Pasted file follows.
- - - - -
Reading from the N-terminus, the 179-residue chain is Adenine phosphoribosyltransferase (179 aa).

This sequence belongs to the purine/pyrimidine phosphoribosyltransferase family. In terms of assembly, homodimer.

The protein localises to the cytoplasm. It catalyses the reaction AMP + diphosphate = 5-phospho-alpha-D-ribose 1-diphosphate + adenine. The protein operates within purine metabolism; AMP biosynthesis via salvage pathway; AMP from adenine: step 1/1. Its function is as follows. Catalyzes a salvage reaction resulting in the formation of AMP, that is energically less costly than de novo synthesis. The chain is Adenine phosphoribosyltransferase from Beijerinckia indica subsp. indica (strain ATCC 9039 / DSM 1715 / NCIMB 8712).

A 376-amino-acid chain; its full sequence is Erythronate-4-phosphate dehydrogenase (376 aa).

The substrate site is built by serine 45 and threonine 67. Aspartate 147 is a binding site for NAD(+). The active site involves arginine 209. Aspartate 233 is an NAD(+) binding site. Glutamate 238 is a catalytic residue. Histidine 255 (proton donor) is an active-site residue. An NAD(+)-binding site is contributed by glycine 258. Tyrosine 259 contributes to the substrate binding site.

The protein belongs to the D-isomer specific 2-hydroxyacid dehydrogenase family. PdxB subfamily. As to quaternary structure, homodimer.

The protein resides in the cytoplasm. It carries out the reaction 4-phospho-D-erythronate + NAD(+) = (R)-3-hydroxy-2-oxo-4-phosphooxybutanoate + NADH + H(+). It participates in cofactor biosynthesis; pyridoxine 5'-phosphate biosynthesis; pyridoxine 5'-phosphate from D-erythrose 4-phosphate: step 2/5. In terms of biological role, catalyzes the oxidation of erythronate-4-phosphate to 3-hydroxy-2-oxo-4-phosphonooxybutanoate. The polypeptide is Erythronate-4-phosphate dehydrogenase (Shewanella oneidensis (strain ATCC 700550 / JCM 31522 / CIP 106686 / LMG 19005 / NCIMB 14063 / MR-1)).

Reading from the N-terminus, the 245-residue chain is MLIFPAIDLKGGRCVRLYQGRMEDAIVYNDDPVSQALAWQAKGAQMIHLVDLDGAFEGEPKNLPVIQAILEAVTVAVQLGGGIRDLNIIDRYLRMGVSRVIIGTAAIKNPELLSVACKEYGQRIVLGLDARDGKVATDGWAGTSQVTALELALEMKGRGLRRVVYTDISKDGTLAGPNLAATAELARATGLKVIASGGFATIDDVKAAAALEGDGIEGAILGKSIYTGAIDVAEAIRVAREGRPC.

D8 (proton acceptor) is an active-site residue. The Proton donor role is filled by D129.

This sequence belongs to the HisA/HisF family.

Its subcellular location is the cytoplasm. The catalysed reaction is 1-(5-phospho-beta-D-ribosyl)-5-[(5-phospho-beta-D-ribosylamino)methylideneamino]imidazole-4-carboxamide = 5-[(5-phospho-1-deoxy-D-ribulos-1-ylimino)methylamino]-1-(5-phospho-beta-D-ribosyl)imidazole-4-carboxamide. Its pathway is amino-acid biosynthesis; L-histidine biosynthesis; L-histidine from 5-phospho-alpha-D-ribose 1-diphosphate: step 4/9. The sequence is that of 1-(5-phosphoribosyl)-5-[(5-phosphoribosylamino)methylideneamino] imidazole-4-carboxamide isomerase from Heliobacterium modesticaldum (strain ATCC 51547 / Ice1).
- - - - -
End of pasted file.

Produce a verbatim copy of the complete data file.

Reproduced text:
Reading from the N-terminus, the 179-residue chain is Adenine phosphoribosyltransferase (179 aa).

This sequence belongs to the purine/pyrimidine phosphoribosyltransferase family. In terms of assembly, homodimer.

The protein localises to the cytoplasm. It catalyses the reaction AMP + diphosphate = 5-phospho-alpha-D-ribose 1-diphosphate + adenine. The protein operates within purine metabolism; AMP biosynthesis via salvage pathway; AMP from adenine: step 1/1. Its function is as follows. Catalyzes a salvage reaction resulting in the formation of AMP, that is energically less costly than de novo synthesis. The chain is Adenine phosphoribosyltransferase from Beijerinckia indica subsp. indica (strain ATCC 9039 / DSM 1715 / NCIMB 8712).

A 376-amino-acid chain; its full sequence is Erythronate-4-phosphate dehydrogenase (376 aa).

The substrate site is built by serine 45 and threonine 67. Aspartate 147 is a binding site for NAD(+). The active site involves arginine 209. Aspartate 233 is an NAD(+) binding site. Glutamate 238 is a catalytic residue. Histidine 255 (proton donor) is an active-site residue. An NAD(+)-binding site is contributed by glycine 258. Tyrosine 259 contributes to the substrate binding site.

The protein belongs to the D-isomer specific 2-hydroxyacid dehydrogenase family. PdxB subfamily. As to quaternary structure, homodimer.

The protein resides in the cytoplasm. It carries out the reaction 4-phospho-D-erythronate + NAD(+) = (R)-3-hydroxy-2-oxo-4-phosphooxybutanoate + NADH + H(+). It participates in cofactor biosynthesis; pyridoxine 5'-phosphate biosynthesis; pyridoxine 5'-phosphate from D-erythrose 4-phosphate: step 2/5. In terms of biological role, catalyzes the oxidation of erythronate-4-phosphate to 3-hydroxy-2-oxo-4-phosphonooxybutanoate. The polypeptide is Erythronate-4-phosphate dehydrogenase (Shewanella oneidensis (strain ATCC 700550 / JCM 31522 / CIP 106686 / LMG 19005 / NCIMB 14063 / MR-1)).

Reading from the N-terminus, the 245-residue chain is MLIFPAIDLKGGRCVRLYQGRMEDAIVYNDDPVSQALAWQAKGAQMIHLVDLDGAFEGEPKNLPVIQAILEAVTVAVQLGGGIRDLNIIDRYLRMGVSRVIIGTAAIKNPELLSVACKEYGQRIVLGLDARDGKVATDGWAGTSQVTALELALEMKGRGLRRVVYTDISKDGTLAGPNLAATAELARATGLKVIASGGFATIDDVKAAAALEGDGIEGAILGKSIYTGAIDVAEAIRVAREGRPC.

D8 (proton acceptor) is an active-site residue. The Proton donor role is filled by D129.

This sequence belongs to the HisA/HisF family.

Its subcellular location is the cytoplasm. The catalysed reaction is 1-(5-phospho-beta-D-ribosyl)-5-[(5-phospho-beta-D-ribosylamino)methylideneamino]imidazole-4-carboxamide = 5-[(5-phospho-1-deoxy-D-ribulos-1-ylimino)methylamino]-1-(5-phospho-beta-D-ribosyl)imidazole-4-carboxamide. Its pathway is amino-acid biosynthesis; L-histidine biosynthesis; L-histidine from 5-phospho-alpha-D-ribose 1-diphosphate: step 4/9. The sequence is that of 1-(5-phosphoribosyl)-5-[(5-phosphoribosylamino)methylideneamino] imidazole-4-carboxamide isomerase from Heliobacterium modesticaldum (strain ATCC 51547 / Ice1).